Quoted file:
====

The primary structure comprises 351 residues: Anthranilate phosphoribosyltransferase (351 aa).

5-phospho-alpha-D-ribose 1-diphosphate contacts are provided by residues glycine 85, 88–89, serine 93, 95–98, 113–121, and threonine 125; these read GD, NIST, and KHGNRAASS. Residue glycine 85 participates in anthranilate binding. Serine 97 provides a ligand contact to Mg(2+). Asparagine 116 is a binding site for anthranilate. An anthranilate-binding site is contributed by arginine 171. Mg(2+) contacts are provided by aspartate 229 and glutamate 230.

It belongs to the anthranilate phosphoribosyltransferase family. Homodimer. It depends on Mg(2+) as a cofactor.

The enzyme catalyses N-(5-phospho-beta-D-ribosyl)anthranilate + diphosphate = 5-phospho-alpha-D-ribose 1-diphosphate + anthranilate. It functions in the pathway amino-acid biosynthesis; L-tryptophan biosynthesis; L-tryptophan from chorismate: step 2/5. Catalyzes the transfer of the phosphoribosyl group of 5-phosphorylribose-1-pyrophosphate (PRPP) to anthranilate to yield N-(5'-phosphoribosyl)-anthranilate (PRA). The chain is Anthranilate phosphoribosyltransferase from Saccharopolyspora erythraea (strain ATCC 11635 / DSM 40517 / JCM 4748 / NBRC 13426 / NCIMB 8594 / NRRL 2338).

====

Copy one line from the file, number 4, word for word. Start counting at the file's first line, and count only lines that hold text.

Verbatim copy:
The enzyme catalyses N-(5-phospho-beta-D-ribosyl)anthranilate + diphosphate = 5-phospho-alpha-D-ribose 1-diphosphate + anthranilate. It functions in the pathway amino-acid biosynthesis; L-tryptophan biosynthesis; L-tryptophan from chorismate: step 2/5. Catalyzes the transfer of the phosphoribosyl group of 5-phosphorylribose-1-pyrophosphate (PRPP) to anthranilate to yield N-(5'-phosphoribosyl)-anthranilate (PRA). The chain is Anthranilate phosphoribosyltransferase from Saccharopolyspora erythraea (strain ATCC 11635 / DSM 40517 / JCM 4748 / NBRC 13426 / NCIMB 8594 / NRRL 2338).